As Belmont freshman Megan Richardson went home for Easter break, she pictured family dinners and game nights, but not her family maintenance man believing she was her father’s son instead of his daughter.
While she wasn’t expecting to be mistaken for a boy in her own home, Richardson wasn’t surprised she was not recognized. After shaving her head on March 16 for the St. Baldrick’s Foundation, a cancer research center, she has received strange looks and comments from many people she does not know. She soon realized that it is less common than she thought for a young woman to walk the streets of Nashville bald.
Richardson said she has always been aware of her God-given passions to reach out to the less fortunate and the insecure.
“In my walk with God, I have discovered that he has given me a heart for two huge things: children with special needs and self-image,” said Richardson.
For Richardson, it only took a day of thinking and praying to decide to shave her head.
“It’s not fair for children to have to go through something as serious and deadly as cancer,” said Richardson. “On top of that, it’s also not fair for those children, particularly the girls, to have to face the pressure of a society where looks mean everything.”
The St. Baldrick’s Foundation began on March 17, 2000 during a St. Patrick’s Day head-shaving event to benefit kids with cancer. The foundation planned to raise $17,000, but ended up raising more than six times that.
The foundation is now one of the world’s largest volunteer-driven fundraising programs for childhood cancer research and has had more than 189,660 volunteers since it began. These shavees have raised over $117 million towards cancer research.
According to their mission, St. Baldrick’s Foundation “is a volunteer-driven charity committed to funding the most promising research to find cures for childhood cancers and give survivors long and healthy lives.”
Richardson first heard about the foundation from her close friend, Jenna Pryor, a freshman theater major. Pryor’s friend from home in California had recently shaved her head for the foundation, and Pryor knew Richardson was just the girl for the cause.
“This just shows all aspects of her personality. Megan cares for people so much, but on the other hand she is a hilarious goofball,” said Pryor. “It makes total sense that she would say, ‘Oh, it’s just hair, no big deal.’”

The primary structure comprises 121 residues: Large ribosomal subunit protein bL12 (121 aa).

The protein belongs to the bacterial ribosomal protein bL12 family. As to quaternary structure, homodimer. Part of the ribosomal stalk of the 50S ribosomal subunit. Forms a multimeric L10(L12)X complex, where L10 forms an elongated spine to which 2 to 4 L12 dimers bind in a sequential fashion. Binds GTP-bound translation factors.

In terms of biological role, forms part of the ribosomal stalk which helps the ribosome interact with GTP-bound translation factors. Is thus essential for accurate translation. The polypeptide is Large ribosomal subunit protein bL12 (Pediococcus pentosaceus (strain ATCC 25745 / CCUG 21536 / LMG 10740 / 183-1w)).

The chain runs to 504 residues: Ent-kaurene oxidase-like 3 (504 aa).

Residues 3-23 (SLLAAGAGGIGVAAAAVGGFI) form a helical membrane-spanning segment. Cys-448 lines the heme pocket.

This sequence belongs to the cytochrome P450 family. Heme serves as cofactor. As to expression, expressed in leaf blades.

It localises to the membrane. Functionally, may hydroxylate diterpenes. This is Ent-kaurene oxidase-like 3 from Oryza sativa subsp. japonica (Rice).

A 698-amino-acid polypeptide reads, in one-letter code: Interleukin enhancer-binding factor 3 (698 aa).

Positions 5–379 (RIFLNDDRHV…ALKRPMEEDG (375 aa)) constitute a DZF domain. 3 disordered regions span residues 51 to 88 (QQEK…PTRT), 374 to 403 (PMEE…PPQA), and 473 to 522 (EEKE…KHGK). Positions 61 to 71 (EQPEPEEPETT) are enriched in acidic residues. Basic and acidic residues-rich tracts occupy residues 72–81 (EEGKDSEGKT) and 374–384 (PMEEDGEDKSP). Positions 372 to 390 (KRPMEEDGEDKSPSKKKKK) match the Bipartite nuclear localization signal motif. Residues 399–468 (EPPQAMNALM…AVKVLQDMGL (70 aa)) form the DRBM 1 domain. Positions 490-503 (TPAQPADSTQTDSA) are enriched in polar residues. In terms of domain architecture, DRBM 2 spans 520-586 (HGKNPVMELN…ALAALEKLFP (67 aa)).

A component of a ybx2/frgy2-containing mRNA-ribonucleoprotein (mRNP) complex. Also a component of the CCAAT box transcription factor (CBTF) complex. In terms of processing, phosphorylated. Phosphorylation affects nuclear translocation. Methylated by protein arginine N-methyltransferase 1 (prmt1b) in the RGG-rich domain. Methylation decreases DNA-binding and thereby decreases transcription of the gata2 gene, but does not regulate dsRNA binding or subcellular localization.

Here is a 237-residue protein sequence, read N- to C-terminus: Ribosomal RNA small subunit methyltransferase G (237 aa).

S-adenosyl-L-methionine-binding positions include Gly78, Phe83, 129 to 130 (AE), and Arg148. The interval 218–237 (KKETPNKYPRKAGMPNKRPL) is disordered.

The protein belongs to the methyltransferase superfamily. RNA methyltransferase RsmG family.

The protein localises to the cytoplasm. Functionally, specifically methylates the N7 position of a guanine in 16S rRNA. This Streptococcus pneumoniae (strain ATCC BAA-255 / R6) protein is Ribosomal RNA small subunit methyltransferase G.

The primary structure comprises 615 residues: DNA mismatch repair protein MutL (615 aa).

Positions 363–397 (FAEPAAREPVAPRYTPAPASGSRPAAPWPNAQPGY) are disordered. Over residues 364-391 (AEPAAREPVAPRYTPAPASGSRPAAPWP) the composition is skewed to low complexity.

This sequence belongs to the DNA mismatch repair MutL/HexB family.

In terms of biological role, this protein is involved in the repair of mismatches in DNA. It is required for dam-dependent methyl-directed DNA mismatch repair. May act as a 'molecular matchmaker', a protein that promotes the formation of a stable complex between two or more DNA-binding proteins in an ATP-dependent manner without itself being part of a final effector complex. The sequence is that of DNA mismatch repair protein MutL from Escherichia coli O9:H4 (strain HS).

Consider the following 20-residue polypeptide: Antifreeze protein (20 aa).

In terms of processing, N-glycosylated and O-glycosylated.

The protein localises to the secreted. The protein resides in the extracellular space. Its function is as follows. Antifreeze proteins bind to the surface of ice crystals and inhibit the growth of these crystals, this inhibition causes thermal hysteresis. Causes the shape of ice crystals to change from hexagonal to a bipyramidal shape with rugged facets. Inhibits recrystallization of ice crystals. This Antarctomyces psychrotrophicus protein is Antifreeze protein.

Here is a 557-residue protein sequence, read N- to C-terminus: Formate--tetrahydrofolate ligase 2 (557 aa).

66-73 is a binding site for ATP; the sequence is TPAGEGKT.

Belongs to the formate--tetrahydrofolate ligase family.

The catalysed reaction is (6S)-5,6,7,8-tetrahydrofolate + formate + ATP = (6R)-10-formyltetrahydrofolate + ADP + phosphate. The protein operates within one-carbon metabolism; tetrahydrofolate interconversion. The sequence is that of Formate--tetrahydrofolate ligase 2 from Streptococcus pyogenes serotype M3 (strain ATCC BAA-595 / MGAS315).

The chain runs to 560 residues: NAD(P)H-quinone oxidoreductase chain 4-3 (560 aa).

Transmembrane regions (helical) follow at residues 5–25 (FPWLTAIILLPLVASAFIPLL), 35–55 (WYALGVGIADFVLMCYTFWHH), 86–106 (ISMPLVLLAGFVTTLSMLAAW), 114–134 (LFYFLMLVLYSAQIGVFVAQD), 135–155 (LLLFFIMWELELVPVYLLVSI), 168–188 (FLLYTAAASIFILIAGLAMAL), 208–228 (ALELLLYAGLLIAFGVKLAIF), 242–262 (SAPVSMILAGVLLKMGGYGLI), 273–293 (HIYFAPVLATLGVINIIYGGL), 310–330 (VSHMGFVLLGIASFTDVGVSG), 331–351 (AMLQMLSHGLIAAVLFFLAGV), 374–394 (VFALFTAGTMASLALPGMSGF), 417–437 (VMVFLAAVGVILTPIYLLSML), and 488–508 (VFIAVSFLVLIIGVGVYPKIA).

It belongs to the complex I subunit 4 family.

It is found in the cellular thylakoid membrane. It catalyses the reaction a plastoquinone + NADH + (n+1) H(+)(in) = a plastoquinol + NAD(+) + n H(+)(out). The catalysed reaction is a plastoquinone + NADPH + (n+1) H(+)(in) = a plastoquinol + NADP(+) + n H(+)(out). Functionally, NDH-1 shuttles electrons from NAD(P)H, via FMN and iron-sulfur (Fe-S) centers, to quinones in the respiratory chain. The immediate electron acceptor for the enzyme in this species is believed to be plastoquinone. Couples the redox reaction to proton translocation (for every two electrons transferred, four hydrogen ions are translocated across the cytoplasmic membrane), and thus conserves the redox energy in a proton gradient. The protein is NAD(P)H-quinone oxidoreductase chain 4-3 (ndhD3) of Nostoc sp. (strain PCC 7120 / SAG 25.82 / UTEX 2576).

Richardson responded exactly how Pryor imagined she would and before long had also pulled her friend, freshman Nick Estreem, in as well.
It was not Estreem’s first time shaving his head for St. Baldrick’s Foundation, so Richardson knew he was the perfect candidate to be her partner through this experience. Estreem lost a close friend during his senior year of high school, and chose to shave his head only a year ago with friends.
“I loved the experience of shaving my head for the foundation last year. It was so eye-opening and liberating,” said Estreem. “So, of course I was happy to do it again when Megan told me she was doing it.”
The two found comfort working with and supporting one another throughout the process. Richardson was especially grateful for the comfort of a friend, as she had never shaved her head before.
“I have no doubt that God has placed Nick in my life for a very specific reason, and without Nick’s support and inspiration, I know my experience would not have been the same,” said Richardson.
To begin the process, both Richardson and Estreem went to the St. Baldrick’s Foundation website and registered to have their own profile. Both students set a goal for the amount of money they wanted to raise and signed up for the closest head-shaving event: Bald in the Boro on March 16.
While Richardson originally believed her goal of $2,000 was far-fetched because the majority of her donors would be college students, she was completely surprised when she not only reached her goal, but then exceeded it by another $500.
“It was awesome to hear Megan talk about how random people would donate to the cause. She said she would be sitting in her lobby and someone would randomly come by and hand her a $100 bill,” said Pryor.
While the Belmont students in Richardson’s life were touched and willing to give to the cause, the community was also affected by her giving spirit.
After leaving Bald in the Boro, Richardson was stopped by a woman with her son who had cancer. The woman embraced her and thanked her repeatedly for impacting the community and their family.
“I kept it together while speaking with the mother, but as soon as I left, the tears hit me,” said Richardson. “That’s what it is all about. The families and the kids whose lives may completely change because of a few dollars donated to childhood cancer research.”
Not only have her actions impacted the lives of others, but it has changed her life as well.
“I have been so incredibly humbled through the reminder that beauty doesn’t require hair, and if the only thing wrong with me is the fact that I have a bald head, my life is pretty fantastic,” said Richardson. “I look at everything with a fresh perspective, maintaining a positive outlook on life. My spirit has been renewed with joy.”
As a result of the positive support and feedback both Richardson and Estreem have received through this process, they are encouraging others to join them in the fight to end childhood cancer.
“It is by far the most life changing experience I have gone through and I guarantee if you were to participate, you would have an entirely new appreciation for life and the cause,” said Richardson.
In order to further promote the cause on campus, the two are currently working together on bringing a head-shaving event to Belmont’s campus next year. Because both students are involved in the Greek community and the Student Government Association, they hope to make the event campuswide.